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PLoS Pathog. 2012;8(5):e1002731. doi: 10.1371/journal.ppat.1002731. Epub 2012 May 31.

Experimental evolution of Legionella pneumophila in mouse macrophages leads to strains with altered determinants of environmental survival.

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Howard Hughes Medical Institute, Boston, Massachusetts, United States of America.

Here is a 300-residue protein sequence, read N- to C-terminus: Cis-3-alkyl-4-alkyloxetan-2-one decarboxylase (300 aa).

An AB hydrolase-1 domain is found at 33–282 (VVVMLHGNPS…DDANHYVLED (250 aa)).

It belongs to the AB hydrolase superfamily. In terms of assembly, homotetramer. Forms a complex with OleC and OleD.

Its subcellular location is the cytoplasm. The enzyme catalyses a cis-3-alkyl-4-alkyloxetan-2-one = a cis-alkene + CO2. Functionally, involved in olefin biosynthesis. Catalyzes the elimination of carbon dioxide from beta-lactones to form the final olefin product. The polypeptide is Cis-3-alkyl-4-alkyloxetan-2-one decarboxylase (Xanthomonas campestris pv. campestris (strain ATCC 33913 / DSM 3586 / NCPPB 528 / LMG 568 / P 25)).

The Gram-negative bacterium, Legionella pneumophila, is a protozoan parasite and accidental intracellular pathogen of humans. We propose a model in which cycling through multiple protozoan hosts in the environment holds L. pneumophila in a state of evolutionary stasis as a broad host-range pathogen. Using an experimental evolution approach, we tested this hypothesis by restricting L. pneumophila to growth within mouse macrophages for hundreds of generations. Whole-genome resequencing and high-throughput genotyping identified several parallel adaptive mutations and population dynamics that led to improved replication within macrophages. Based on these results, we provide a detailed view of the population dynamics of an experimentally evolving bacterial population, punctuated by frequent instances of transient clonal interference and selective sweeps. Non-synonymous point mutations in the flagellar regulator, fleN, resulted in increased uptake and broadly increased replication in both macrophages and amoebae. Mutations in multiple steps of the lysine biosynthesis pathway were also independently isolated, resulting in lysine auxotrophy and reduced replication in amoebae. These results demonstrate that under laboratory conditions, host restriction is sufficient to rapidly modify L. pneumophila fitness and host range. We hypothesize that, in the environment, host cycling prevents L. pneumophila host-specialization by maintaining pathways that are deleterious for growth in macrophages and other hosts.

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